Originally published on ZeeshanHoodbhoy.net
When looking for starter equipment to begin DJing, it’s important to determine what you’re looking to use the equipment for. Are you looking to become involved in more casual DJing at house parties? If so, you can get away without an intensive arsenal of equipment and instead focus on putting your efforts into finding respectable computer and controller setups. Looking to pursue a DJ career where you’ll be performing at clubs and more high-profile venues? You’ll want to consider spending more money on equipment such as turntables and mixers to offer high-quality audio and gain practical and professional experience.
Below is a guide on what DJ equipment you’ll want to look into before getting started.
Computers and Interfaces
In terms of computers, you are free to use your own laptop if you already have one. With free software like Virtual DJ, you can use your computer to choose from libraries of digital music online. If you have a larger budget, you can look into software packages that come with DJ hardware or purchase professional DJ software separately.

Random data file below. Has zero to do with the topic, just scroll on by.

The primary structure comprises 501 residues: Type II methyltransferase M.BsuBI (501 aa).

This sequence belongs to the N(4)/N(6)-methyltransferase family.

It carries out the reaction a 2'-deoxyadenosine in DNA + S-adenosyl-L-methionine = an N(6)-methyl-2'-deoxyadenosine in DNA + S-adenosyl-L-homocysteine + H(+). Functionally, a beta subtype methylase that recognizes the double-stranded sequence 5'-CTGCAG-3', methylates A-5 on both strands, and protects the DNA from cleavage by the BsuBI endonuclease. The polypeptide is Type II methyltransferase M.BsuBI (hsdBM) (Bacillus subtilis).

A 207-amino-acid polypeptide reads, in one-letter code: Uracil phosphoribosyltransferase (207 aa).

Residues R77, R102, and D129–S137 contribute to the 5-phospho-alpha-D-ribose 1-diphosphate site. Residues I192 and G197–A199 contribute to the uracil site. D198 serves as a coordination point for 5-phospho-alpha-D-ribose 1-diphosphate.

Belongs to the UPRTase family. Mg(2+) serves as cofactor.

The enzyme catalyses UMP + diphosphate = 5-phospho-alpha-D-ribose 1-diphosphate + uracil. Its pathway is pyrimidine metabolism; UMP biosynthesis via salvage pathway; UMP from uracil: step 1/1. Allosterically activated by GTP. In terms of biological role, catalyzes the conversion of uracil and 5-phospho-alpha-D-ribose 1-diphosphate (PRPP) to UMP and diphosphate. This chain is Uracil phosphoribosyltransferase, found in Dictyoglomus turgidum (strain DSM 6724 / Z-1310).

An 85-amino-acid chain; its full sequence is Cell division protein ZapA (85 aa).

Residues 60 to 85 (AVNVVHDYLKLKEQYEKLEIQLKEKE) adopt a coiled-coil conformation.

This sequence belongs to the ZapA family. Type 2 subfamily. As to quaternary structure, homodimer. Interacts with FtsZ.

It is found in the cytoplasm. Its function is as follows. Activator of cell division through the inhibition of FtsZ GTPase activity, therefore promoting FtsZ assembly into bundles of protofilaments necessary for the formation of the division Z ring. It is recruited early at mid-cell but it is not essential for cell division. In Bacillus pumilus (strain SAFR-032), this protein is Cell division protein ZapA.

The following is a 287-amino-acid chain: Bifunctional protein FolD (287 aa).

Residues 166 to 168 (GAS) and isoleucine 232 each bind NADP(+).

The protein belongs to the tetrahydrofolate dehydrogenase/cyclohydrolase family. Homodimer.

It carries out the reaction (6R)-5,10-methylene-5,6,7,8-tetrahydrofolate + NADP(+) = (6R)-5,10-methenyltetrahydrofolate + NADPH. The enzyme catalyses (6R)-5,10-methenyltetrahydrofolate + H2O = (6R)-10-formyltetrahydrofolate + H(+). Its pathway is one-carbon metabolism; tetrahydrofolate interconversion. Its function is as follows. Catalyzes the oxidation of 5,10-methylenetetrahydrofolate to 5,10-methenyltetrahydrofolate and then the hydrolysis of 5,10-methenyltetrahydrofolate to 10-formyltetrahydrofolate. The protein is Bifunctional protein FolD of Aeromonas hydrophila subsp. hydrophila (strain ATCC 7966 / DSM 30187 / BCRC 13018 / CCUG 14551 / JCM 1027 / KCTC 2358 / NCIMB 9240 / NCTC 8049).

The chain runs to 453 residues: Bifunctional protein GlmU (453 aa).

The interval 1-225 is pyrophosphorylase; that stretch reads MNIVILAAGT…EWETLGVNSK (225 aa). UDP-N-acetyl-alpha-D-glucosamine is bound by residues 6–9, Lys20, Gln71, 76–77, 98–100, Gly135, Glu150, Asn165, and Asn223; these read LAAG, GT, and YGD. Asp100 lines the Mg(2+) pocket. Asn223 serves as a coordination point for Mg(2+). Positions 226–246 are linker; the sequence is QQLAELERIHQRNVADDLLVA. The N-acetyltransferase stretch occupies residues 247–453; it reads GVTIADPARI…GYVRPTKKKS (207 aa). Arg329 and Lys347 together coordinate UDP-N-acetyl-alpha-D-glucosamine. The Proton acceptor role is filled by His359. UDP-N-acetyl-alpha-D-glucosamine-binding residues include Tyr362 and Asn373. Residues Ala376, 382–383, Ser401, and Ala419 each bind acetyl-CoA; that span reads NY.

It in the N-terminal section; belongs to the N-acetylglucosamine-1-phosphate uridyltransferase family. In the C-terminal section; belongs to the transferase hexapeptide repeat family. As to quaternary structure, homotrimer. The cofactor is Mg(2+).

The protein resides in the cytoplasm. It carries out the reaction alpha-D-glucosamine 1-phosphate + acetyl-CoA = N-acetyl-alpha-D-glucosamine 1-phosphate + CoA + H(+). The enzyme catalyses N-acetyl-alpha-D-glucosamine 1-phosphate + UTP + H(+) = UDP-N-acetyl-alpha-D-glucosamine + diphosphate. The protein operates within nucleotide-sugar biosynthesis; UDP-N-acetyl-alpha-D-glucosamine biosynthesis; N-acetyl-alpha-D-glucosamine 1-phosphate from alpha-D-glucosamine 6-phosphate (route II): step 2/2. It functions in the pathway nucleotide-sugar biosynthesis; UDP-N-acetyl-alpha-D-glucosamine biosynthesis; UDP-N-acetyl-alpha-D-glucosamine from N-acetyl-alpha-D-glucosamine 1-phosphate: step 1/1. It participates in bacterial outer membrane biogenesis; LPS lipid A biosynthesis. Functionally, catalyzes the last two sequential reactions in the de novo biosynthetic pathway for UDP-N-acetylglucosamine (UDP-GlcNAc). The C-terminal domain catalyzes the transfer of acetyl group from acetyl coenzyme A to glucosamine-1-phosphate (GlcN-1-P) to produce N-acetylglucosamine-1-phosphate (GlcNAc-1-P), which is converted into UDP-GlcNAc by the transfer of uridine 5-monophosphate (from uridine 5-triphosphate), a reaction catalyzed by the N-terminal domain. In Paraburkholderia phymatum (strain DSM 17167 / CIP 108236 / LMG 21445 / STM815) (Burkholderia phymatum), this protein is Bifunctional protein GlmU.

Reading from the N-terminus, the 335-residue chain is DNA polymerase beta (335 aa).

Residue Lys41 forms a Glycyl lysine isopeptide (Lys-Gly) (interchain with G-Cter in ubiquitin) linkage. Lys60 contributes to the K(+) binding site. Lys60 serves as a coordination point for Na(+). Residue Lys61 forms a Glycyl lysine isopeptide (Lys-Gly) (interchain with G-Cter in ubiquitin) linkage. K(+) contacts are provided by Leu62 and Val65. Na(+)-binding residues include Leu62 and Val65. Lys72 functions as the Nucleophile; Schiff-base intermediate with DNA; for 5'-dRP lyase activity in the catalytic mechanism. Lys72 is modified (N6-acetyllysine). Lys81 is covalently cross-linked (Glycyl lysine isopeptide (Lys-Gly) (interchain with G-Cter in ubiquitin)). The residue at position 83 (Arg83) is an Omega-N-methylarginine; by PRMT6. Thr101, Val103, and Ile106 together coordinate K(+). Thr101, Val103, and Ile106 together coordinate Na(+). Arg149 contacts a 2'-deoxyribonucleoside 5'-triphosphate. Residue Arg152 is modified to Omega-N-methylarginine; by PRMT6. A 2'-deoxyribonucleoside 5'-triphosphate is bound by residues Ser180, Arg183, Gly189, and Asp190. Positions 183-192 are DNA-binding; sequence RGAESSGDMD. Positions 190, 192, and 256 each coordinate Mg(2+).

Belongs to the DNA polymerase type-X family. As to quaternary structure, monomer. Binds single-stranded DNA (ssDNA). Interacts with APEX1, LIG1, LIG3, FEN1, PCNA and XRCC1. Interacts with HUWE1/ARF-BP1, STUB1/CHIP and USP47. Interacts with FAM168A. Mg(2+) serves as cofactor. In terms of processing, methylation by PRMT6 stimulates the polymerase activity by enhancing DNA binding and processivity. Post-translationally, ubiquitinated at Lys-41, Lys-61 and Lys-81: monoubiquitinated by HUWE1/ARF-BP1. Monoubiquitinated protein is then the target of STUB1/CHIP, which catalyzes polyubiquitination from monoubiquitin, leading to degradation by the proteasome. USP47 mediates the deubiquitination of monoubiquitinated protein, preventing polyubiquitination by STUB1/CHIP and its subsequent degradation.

Even if you’re using your own computer, you might want to consider investing in audio interfaces. Interfaces such as Focusrite Scarlett 2i2 are able to convert recordings into digital audio and also send digital audio to your venue’s sound system.
While it’s possible to perform crossfading and other matches on your laptop’s keyboard, if you want more tactile control with knobs and faders, consider looking into controllers. The Traktor Kontrol S2 is a portable controller that’s compatible with Mac and PC and includes DJ software.
Turntables and CDJs
Turntables offer tactile control over audio files with scratches and other effects. Tables like Numark TT250USBs offer professional options for direct-drive turntables and also offer the option for converting analog records to digital files via computer USB connections. While turntables are tactile, some prove impractical to tote around and limit music selection due to their use of vinyls.
An alternative to a turntable is a CDJ setup. CDJs are digital decks similar to vinyl, but use CDs or a USB stick to provide easy navigation in accessing digital files with the same tactile control as turntables. Setups like Gemini CDJ-700 offer tactile control for audio along with easy-to-navigate touch-screen displays and additional customizable functions.
Mixers provide control over audio sound and effects. The DJM-350 is an entry-level mixer that provides customizable controls and offers USB storage for optimal set organization and navigation.
DJ headphones are crucial as they isolate and replicate audio sounds like you would be hearing them in the club. Headphones like Pioneer HDJ-2000MK2 isolate sound and separate deep bass and crisp treble frequencies to appropriately monitor feedback in clubs.